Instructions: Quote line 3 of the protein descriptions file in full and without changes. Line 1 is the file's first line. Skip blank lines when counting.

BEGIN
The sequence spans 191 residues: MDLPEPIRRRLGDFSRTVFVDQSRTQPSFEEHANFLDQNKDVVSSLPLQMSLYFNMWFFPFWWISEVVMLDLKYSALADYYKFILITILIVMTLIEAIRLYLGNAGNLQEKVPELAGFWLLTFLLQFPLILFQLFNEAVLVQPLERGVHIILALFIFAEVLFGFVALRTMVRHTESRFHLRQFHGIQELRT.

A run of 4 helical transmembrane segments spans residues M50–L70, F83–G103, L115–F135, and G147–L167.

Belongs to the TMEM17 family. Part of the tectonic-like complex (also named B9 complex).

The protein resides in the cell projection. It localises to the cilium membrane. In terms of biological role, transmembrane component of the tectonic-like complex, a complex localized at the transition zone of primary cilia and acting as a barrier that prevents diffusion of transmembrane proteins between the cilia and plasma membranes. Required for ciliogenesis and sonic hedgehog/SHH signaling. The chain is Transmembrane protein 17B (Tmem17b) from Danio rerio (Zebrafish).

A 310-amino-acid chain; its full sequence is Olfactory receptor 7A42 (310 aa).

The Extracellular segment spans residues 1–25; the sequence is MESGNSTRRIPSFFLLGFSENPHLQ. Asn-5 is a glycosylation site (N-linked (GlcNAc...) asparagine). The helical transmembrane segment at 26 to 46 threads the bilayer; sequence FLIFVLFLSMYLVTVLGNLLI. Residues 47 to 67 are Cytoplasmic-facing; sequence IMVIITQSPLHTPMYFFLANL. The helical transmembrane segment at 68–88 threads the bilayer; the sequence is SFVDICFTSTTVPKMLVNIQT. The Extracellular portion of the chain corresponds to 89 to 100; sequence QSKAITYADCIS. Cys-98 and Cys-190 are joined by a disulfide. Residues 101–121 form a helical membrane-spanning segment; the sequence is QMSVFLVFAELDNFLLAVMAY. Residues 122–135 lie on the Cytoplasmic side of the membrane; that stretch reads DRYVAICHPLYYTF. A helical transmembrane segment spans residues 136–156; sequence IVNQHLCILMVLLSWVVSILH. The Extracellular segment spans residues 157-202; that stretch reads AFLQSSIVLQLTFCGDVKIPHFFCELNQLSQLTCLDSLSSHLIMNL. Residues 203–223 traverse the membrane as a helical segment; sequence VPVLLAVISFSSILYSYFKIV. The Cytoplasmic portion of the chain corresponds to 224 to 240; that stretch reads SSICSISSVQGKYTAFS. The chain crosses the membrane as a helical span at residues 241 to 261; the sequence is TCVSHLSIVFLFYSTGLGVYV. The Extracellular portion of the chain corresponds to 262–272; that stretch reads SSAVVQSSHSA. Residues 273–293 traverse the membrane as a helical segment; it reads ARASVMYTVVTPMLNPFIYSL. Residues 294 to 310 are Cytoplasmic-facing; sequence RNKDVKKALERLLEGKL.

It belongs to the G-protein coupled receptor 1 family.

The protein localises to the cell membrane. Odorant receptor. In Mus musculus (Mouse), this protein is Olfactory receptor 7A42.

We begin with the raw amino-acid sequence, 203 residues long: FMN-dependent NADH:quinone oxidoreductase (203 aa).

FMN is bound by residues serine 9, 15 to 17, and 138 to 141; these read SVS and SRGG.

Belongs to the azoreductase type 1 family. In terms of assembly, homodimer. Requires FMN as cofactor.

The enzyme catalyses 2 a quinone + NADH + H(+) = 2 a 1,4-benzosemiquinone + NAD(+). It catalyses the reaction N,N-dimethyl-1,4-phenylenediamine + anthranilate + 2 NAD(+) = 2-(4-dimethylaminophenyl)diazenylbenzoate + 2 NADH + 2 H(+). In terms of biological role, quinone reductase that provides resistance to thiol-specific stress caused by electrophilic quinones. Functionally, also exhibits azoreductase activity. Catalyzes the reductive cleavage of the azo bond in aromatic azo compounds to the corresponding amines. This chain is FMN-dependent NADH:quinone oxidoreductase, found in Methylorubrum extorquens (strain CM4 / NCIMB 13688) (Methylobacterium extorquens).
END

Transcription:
Belongs to the TMEM17 family. Part of the tectonic-like complex (also named B9 complex).